4. Sergey Kovalev vs Andre Ward
As much talk as there's been over the last couple of years about Kovalev and Adonis Stevenson, to me the Andre Ward matchup is much more interesting. Ward (28-0, 15 KO) is a divisive figure in the sport, and the 31-year-old has done his stardom no favors by fighting all of once since 2013, and just three times since 2011. For someone who has all the tools to be the best fighter of his era, he's spent a lot of his prime on the outside looking in for various reasons, most of which had to do with a squabble with his former promoter Dan Goossen.
Now that he's with Roc Nation and set as an HBO fighter (although thankfully not commentating anymore, it seems), the Kovalev fight was been said to be all but done for the latter part of 2016. We'll see, of course. Kovalev first will have to get through Jean Pascal again in January, and will probably want to fight in the summer and not wait around on a fall date with Ward that might not even happen given Ward's recent history, including his backing out of a November 21 fight due to an injury in training camp, which he then talked about as more of a minor aggravation than anything that really prevented him from fighting.
Kovalev (28-0-1, 25 KO) would be quite the opponent for Ward, too. The 32-year-old Russian is technically sound, smart, and devastatingly powerful. Sure, Bernard Hopkins was 116 years old when Kovalev beat him, but nobody has ever beaten Hopkins like that, either. Ward's made a career out of being sharper and smarter than his opponents, and also being deceptively strong, able to muscle guys around when he needs to do so. Can he do all that with Kovalev?
5. Roman Gonzalez vs Guillermo Rigondeaux
This idea has been floated a bit, including during Rigondeaux's last fight on HBO pay-per-view. The thought is that Rigondeaux, the 122-pound champ, and Gonzalez, the 112-pound champ, could meet in the middle at 118. Gonzalez (44-0, 38 KO) has been world champion at 105, 108, and now 112, and the Nicaraguan is an ambitious fighter who looks for challenges. He's dabbled twice around the super flyweight and bantamweight limits, beating Ronald Barrera at 116 pounds in 2013 (TKO-5) and Valentin Leon at 115½ in 2015 (TKO-3).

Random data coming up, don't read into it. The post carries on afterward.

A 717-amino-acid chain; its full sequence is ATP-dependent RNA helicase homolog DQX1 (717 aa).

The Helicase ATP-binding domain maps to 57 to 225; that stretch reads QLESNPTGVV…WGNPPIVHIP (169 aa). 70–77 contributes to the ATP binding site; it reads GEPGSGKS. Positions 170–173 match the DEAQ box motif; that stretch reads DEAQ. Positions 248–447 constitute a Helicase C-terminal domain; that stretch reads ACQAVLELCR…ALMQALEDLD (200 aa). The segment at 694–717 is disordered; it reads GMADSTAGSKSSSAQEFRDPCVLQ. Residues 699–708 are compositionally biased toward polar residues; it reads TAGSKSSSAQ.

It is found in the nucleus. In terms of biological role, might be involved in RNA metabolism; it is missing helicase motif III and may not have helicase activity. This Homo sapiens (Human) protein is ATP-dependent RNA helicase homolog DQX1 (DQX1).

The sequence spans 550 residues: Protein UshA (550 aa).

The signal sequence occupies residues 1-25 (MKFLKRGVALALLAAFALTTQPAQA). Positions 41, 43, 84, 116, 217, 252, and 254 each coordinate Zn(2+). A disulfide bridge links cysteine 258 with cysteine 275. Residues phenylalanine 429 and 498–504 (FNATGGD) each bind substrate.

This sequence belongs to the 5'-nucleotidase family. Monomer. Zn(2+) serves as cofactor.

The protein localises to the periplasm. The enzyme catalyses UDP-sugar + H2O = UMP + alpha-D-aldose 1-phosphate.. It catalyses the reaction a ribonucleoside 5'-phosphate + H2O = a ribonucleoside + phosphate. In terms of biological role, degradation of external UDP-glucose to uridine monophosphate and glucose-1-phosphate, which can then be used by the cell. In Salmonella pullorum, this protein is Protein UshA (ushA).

Of course, neither of those fighters are even near the level of Rigondeaux (16-0, 10 KO). The Cuban could be argued as the most technically proficient fighter in boxing, and although I am one of his many "haters" as far as his style goes, I said after his last fight that the key to promoting Rigondeaux is not so much promoting Rigondeaux, but finding fights where his style can really shine. Anyone's style can be somewhat interesting, really, if they have the right dance partner. Not all of Rigondeaux's fights have been unwatchable, and when presented with opponents who try to come at him, he has shown flashes of wicked power, coming largely through exceptional timing.
Gonzalez could be that sort of opponent for Rigondeaux. Is the fight exactly "fair"? I don't know. We didn't think De La Hoya-Pacquiao was going to be "fair." Gonzalez is 5'3" with a 64-inch reach. Rigondeaux is 5'4" with a 68-inch reach. Those four inches of reach are big, especially considering Rigondeaux is the counter-puncher in this scenario and would likely be attempting to pick off the smaller, aggressive "Chocolatito," but I'm curious to see how it would play out. Rigondeaux has never weighed in below 119½ in his pro career, which began in 2009, and he's 35 years old now. Cutting to 118 could leave him weakened and ineffective, similar to De La Hoya's ill-fated decision to fight again at 147 (and then come in obviously overtrained and light) for the Pacquiao bout.
So I'm sort of on the fence about this fight as a competitive event, but it's intriguing as a "special attraction" kind of matchup.